1 Controlling Thatch

Controlling Thatch

By Laurence Gale MSc

Keeping things in moderation is the key to success in most aspects of life - thatch is no different.

There are some characteristics of thatch that can be good for turf surfaces in certain situations. Thatch can provide a resilient cushion for some sports surfaces or can help provide some insulation and retain moisture, particularly useful in sand predominant surfaces. In the main thatch only becomes a problem when it is left and allowed to accumulate in the turf surface.

Thatch is a problem because the natural process of breaking down organic matter (OM ) living and dead stem/root tissue materials is often very slow. Invariably, because we are promoting vigorous grass growth, we end up increasing the problem. The plant produces more debris than it can break down, thus we get an accumulation of material which, over time, builds up into a thatch layer.

Thatch becomes a problem for groundsmen when it exceeds 10 mm. This accumulation of thatch can create an environment that affects sward quality in many ways:

  • Excessive thatch can create a favourable environment for many pests and diseases.

  • Thatch can influence water movement in and around the grass plant.

  • Thatch can alter soil surface conditions, often producing a waxy layer that can prevent water movement into soils (dry patch).

  • Thatch can influence soil temperatures.

  • Thatch interferes with air movement around the grass plant.

  • Thatch can affect mowing quality.

  • Thatch can prevent effective use of chemicals and fertiliser applications.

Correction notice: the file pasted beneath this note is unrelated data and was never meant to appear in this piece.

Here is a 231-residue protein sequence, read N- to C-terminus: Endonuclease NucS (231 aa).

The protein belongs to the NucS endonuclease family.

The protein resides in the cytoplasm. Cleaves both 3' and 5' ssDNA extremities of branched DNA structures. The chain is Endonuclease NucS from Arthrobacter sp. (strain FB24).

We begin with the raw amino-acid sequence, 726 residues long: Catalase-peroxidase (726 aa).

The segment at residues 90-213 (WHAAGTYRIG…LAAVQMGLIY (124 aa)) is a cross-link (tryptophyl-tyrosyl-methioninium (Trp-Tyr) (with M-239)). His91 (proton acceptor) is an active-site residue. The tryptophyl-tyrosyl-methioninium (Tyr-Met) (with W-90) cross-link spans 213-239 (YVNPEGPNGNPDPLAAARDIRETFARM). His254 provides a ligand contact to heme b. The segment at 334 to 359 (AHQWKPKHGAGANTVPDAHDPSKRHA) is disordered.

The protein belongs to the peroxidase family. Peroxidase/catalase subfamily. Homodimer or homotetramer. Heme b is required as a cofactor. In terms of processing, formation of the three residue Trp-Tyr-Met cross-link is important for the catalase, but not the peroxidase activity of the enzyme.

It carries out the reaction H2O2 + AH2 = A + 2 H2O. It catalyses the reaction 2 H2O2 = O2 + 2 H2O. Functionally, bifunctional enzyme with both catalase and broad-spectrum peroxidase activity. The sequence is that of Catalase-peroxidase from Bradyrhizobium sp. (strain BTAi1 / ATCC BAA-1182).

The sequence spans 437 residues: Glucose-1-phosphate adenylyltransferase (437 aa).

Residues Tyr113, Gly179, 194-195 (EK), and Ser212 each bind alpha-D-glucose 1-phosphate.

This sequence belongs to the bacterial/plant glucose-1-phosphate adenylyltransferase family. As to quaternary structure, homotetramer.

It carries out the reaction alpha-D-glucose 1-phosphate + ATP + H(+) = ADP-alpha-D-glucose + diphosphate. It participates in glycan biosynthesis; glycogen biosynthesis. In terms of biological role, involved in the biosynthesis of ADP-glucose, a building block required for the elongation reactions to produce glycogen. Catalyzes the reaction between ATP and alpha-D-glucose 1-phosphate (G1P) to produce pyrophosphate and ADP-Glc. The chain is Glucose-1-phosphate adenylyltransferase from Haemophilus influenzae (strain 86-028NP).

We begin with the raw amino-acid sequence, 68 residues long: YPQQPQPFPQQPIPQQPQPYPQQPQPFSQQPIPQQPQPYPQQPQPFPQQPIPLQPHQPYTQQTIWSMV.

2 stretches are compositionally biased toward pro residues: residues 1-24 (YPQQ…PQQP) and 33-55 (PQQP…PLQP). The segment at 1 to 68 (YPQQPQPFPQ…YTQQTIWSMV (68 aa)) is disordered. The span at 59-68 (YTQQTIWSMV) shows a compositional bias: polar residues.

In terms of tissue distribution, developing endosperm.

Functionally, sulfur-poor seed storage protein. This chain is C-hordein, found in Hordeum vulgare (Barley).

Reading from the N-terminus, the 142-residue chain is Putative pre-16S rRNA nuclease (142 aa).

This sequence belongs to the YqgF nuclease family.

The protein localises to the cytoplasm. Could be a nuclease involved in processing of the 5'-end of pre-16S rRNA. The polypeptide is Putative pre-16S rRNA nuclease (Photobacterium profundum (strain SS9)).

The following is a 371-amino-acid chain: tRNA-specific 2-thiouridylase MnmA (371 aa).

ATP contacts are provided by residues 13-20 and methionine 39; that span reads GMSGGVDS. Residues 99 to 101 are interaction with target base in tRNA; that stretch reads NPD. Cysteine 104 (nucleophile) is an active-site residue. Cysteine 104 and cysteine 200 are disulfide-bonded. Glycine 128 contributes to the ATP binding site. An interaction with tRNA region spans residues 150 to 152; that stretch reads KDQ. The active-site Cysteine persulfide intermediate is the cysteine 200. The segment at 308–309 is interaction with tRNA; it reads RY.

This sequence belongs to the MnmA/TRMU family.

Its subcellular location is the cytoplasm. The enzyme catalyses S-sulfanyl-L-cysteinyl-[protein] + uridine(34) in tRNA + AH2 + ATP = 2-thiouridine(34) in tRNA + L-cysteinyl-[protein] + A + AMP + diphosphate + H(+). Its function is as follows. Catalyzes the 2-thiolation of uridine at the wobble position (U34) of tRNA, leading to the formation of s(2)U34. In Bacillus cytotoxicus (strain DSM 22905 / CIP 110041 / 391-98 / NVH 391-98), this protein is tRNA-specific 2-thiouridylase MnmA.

• Excessive thatch affects ball pace, ball bounce and ball roll.

  • Thatch will also affect the traction and shear strength of the turf surface.

  • Thatch will affect turf grass quality.

What is Thatch?

Thatch is a layer of living and dead organic matter (OM) that lies between the green vegetation and soil surface. It is composed primarily of turfgrass stem and root tissue materials. This living material is continually breaking down into layers of thatch material, which over time increases in depth. In some cases over 5mm of thatch can accumulate in any one growing season.

The rate at which this thatch layer builds up will be determined by many factors:-

  • Type of grass species, some grasses are more vigorous and produce more vegetative matter.

  • Soil conditions/soil bacteria present/soil pH.

  • Weather conditions/climate.

  • Maintenance of the sward.

Biologically some grass species produce more thatch material than others, particularly fescue and bent grasses that vegetatively produce a lot of stem and root tissue (rhizomes and stolons).

The condition and type of soil will also influence the amount of thatch produced. Loamy and clay loam soils are more fertile than sandy soils thus promoting active plant growth. The amount of beneficial soil organisms (fungi and bacterial) present in your soil will determine the level of thatch present. They play an important role in breaking down plant tissue. Any soil condition that reduces the numbers of these organisms, e.g., a pH that is too acid or alkaline; heavy, wet soils can slow the breakdown of thatch.

Climatic conditions will also influence the amount of thatch produced. Grass growing in a shaded environment will produce less thatch compared to a grass plant receiving optimum climatic conditions (plenty of light, air and water).

However, it is generally the choice and regularity of certain maintenance operations that determines and controls the amount of thatch you will have in your sports turf facility. Heavy nitrogen fertilisation and irrigation can contribute to thatch build up because they cause turf to grow vigorously and produce more organic matter.

Thatch control

Preventing thatch by proper establishment of the sward and effective cultural practices is easier than having to deal with all the problems that are caused by thatch and its removal.

When establishing turfgrass swards, select species or cultivars that are appropriate for the intended use (football, golf, cricket, bowls), environment and desired maintenance level (school, club, county).

If your existing turf produces large amounts of thatch, try to slow its production by altering present maintenance practices:-

  • Apply appropriate balanced fertilisers at rates and timing appropriate for the type of grass being grown.

  • Avoid excessive nitrogen application.